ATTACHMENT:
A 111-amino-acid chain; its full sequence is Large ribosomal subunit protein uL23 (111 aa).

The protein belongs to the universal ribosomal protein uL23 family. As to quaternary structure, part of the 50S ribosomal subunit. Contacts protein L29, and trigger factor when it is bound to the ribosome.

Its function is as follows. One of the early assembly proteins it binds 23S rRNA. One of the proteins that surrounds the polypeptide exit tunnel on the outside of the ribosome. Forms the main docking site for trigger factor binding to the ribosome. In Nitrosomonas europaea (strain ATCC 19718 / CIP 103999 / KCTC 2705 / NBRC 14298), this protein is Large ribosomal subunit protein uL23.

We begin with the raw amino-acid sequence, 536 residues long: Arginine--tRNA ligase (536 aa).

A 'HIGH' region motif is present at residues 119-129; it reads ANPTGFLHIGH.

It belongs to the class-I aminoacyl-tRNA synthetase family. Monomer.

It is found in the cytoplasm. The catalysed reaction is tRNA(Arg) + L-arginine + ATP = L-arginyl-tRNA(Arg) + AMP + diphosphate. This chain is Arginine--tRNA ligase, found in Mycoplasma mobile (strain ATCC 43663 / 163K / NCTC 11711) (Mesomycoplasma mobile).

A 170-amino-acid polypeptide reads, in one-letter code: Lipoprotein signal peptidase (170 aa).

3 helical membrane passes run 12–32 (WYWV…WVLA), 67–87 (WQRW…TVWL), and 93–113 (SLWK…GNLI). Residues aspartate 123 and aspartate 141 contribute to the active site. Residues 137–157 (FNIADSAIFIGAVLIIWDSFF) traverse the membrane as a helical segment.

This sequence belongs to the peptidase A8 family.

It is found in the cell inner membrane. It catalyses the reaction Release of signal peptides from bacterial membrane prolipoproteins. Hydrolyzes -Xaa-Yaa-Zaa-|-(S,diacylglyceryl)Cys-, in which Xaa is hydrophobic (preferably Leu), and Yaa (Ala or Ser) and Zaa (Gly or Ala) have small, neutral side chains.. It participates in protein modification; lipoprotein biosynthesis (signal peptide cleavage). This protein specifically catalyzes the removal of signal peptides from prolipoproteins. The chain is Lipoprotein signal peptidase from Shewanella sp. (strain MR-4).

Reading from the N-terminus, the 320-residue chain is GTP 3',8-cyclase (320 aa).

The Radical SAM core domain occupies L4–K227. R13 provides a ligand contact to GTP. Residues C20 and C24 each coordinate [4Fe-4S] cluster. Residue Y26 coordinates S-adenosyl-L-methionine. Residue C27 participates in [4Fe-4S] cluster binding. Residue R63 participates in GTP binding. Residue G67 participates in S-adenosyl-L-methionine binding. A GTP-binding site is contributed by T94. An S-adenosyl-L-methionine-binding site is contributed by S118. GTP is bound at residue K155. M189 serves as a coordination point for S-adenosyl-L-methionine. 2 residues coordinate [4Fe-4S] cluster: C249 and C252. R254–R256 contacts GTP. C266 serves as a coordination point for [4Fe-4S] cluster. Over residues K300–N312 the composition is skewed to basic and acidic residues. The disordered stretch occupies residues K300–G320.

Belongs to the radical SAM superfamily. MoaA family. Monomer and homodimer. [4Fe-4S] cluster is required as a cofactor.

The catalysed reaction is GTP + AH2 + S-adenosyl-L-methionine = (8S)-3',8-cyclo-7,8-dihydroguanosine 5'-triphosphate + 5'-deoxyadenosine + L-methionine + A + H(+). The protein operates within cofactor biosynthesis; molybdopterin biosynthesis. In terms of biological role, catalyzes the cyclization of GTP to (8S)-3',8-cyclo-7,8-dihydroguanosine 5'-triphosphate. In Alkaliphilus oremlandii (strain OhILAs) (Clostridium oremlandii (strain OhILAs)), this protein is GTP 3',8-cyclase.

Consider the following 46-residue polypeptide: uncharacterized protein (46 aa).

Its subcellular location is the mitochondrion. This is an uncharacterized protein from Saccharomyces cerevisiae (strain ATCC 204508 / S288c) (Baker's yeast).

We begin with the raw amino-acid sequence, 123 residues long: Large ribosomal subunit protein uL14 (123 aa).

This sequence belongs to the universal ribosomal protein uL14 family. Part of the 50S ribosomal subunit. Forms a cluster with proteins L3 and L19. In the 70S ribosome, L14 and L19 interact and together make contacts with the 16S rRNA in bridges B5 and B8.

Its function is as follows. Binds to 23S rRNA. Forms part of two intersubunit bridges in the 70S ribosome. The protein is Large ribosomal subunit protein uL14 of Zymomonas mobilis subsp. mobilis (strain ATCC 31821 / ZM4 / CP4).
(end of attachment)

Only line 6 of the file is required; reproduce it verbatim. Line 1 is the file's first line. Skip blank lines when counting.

It belongs to the class-I aminoacyl-tRNA synthetase family. Monomer.